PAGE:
The exact cause of this disease is not known, but it is thought that the plaquelike metabolic deposits called drusen, which begin to form under the retina as we age, end up damaging the light-sensing cells, and as these die off, the vision in the center of our visual field begins to fade.
There are actually two types of AMD, the “dry” and the “wet.” The “dry” accounts for 90 percent of the cases and does not usually cause a total loss of reading vision. There is no treatment for “dry” AMD, but those who suffer from it need to be monitored carefully as the condition may deteriorate into “wet” AMD, which does cause blindness and occurs when tiny abnormal blood vessels develop under the retina, causing swelling or breaking and bleeding.
Treatment of “wet” AMD is still a work in progress. Laser therapies have been utilized to burn out these abnormal vessels, but not very successfully. Photodynamic therapy has been more successful in preventing further deterioration of vision. The procedure involves the intravenous injection of a photosensitizing dye, which accumulates in the abnormal new vessels; a red laser then destroys these new vessels.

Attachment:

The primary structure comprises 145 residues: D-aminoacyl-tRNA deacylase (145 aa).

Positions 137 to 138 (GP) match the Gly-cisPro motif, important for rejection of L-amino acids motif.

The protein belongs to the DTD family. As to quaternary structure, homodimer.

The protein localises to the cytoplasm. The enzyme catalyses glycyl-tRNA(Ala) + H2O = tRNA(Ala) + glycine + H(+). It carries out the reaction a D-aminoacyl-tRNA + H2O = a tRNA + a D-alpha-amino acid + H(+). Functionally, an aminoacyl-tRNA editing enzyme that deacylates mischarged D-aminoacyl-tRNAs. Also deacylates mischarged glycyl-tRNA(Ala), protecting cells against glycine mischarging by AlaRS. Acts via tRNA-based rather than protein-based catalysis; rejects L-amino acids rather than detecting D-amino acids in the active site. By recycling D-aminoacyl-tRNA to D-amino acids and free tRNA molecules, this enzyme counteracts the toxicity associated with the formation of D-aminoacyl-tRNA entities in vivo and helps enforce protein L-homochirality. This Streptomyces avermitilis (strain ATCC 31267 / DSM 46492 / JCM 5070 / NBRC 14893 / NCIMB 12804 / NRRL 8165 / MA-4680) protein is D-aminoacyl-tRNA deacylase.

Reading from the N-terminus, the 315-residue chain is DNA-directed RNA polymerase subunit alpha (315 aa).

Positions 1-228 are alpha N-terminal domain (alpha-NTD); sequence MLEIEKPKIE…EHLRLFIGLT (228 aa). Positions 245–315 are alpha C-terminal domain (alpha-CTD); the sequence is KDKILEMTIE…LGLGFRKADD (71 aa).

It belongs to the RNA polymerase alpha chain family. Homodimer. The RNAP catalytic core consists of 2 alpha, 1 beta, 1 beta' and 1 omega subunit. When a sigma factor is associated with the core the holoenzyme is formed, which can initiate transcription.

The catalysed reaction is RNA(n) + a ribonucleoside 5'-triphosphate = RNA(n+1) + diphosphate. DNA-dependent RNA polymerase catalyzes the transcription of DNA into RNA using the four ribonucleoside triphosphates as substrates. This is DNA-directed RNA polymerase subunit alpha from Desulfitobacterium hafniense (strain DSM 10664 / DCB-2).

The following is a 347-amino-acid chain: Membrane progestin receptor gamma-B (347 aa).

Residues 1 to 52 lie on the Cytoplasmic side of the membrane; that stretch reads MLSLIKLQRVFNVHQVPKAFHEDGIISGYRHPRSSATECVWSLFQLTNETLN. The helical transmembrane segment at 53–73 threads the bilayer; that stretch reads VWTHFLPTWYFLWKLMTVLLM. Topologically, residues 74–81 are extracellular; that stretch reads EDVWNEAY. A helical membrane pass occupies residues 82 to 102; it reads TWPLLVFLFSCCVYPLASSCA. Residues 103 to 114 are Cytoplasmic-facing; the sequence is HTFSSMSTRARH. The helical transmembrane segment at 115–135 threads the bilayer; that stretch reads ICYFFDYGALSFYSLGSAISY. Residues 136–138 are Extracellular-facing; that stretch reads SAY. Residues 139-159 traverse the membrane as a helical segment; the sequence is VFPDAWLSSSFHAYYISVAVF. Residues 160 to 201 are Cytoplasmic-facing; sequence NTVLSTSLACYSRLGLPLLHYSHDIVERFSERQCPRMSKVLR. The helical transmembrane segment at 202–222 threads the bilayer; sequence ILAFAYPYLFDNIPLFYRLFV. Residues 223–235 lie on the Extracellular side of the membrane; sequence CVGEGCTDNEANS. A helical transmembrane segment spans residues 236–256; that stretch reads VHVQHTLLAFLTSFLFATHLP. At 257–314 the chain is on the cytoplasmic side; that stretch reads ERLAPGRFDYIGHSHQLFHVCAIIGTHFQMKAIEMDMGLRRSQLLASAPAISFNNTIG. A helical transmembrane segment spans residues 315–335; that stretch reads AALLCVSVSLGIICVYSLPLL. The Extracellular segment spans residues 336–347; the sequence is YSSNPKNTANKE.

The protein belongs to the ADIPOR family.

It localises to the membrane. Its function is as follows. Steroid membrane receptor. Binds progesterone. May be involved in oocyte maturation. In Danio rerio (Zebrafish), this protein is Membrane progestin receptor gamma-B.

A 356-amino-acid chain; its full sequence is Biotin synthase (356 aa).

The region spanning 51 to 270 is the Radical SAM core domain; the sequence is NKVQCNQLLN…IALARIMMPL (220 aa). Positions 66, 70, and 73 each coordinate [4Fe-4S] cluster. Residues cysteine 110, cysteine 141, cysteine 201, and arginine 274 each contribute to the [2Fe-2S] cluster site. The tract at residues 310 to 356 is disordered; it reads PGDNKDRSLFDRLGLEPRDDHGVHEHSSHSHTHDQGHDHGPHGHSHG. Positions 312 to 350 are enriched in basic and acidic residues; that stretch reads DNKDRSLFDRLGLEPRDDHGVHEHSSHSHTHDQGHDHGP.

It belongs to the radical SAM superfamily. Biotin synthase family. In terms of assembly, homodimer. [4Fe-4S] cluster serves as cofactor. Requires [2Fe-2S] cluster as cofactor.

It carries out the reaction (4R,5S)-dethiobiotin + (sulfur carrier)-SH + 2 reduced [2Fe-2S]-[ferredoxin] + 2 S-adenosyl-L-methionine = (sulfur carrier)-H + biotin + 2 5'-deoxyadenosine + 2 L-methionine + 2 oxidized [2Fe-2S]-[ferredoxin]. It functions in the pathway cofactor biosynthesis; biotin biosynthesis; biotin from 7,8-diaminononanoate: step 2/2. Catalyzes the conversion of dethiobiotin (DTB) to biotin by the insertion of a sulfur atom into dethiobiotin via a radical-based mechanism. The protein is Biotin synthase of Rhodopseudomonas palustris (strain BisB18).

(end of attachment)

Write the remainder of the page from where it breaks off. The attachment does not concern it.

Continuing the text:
The treatment is expensive, however, requires access to a red laser, and must be repeated every few months. A new medication introduced recently, known as Macugen, has shown much promise. Basically, when it is injected into the eye, it interferes with the growth of these new blood vessels. The only problem is that the effects of the medication are temporary; it needs to be readministered every six weeks. And while it succeeds in preventing further vision loss, only a few people have reported an actual gain in their visual acuity.
Preventing Macular Degeneration
While macular degeneration is a hot topic of conversation among those in their seventies, we tend to forget that there are some things we can do in our lifetime to prevent it.
1. Protect your eyes from UV rays by wearing sunglasses beginning at an early age.